Problems With the PSP Analog Stick
By Dan Chruscinski
Updated September 22, 2017
Located on the left side of the PSP, the analog stick's primary function centers on controlling movement. If the analog stick becomes hampered by problems, either physically and with the PSP software, it can prevent you from making it to the final boss of your favorite game or even access simple movie files. Fix the problems associated with the analog stick and jump right back into your gaming.
There may come a time when you cannot move your analog stick in a particular direction or when you do it does not return to the center position when you remove your thumb. The cause of this issue involves debris under the stick. Power off your console and push the stick in any direction it will move completely forward in. Look at the crevice under the stick and see whether there is anything inside. Rotate the stick clockwise slowly and keep looking in the crevice for debris. When you spot debris, you can remove it with tweezers or a blast of canned air.
Ghost movement occurs when your character in a PSP game continues to move in one direction even though you have released the analog stick. This problem happens as a result of a software issue with the analog stick settings. To fix this problem, exit your game on the PSP and use the directional pad to scroll to “Settings” on the cross media bar and then down to “System Settings.” Press “X” then select “System Information” and press “X.” Rotate the analog stick clockwise for 30 seconds to recalibrate the stick. Press “Circle” to return to the Cross Media Bar and restart the game.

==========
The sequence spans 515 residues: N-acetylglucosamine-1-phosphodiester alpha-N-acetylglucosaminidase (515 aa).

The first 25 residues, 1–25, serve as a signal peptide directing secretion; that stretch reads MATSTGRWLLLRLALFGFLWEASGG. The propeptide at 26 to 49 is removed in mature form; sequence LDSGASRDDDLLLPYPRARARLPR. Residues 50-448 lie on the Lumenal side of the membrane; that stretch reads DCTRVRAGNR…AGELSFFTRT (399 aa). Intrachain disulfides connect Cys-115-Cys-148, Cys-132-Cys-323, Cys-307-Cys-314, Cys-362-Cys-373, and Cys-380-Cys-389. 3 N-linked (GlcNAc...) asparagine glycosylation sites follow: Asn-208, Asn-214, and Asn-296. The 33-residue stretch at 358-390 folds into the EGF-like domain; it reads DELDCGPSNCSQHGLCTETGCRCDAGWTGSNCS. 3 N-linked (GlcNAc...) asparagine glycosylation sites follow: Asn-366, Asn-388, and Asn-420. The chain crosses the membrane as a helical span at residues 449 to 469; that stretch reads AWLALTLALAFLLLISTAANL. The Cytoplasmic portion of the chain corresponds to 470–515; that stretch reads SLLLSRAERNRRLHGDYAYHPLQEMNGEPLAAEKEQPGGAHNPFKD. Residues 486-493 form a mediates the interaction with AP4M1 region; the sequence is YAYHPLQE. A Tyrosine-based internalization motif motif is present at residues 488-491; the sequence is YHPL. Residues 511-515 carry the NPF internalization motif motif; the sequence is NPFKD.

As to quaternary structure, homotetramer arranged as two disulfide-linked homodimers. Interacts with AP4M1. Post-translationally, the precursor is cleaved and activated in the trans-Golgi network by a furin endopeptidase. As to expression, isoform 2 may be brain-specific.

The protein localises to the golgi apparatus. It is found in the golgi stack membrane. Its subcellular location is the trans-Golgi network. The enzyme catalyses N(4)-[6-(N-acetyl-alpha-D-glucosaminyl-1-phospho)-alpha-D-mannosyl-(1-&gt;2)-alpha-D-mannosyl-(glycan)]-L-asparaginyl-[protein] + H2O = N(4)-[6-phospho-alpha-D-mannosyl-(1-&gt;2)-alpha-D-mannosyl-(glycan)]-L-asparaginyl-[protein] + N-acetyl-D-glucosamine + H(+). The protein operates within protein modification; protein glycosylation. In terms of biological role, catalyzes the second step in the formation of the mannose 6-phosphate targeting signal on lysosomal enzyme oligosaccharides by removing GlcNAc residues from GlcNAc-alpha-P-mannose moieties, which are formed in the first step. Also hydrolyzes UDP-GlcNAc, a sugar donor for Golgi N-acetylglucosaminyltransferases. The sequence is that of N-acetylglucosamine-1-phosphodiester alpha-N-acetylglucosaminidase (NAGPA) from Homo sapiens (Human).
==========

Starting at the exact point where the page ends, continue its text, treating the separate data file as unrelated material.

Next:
Analog Stick Pad
The pad of the analog stick can cause both cosmetic problems to the PSP and finger problems. Your left thumb covers the pad and directs the stick to perform on-screen movement. The pad itself, however, features a ridged, wafflelike pattern that causes dirt to build up along the crevices of the ridges. This can turn a any color analog stick black with too much buildup. You can clear out the dirt my scratching at the ridges with your fingernail or a toothpick. The ridges can also cause blisters during a long gaming session. To negate blisters and dirt buildup, place a circular sticker or piece of tape over the pad to smooth out the surface.
Dan Chruscinski has written pieces for both business and entertainment venues. His work has appeared in "Screen Magazine" as well as websites such as Starpulse.com. Chruscinski graduated in 2006 with a degree in English literature from Illinois State University.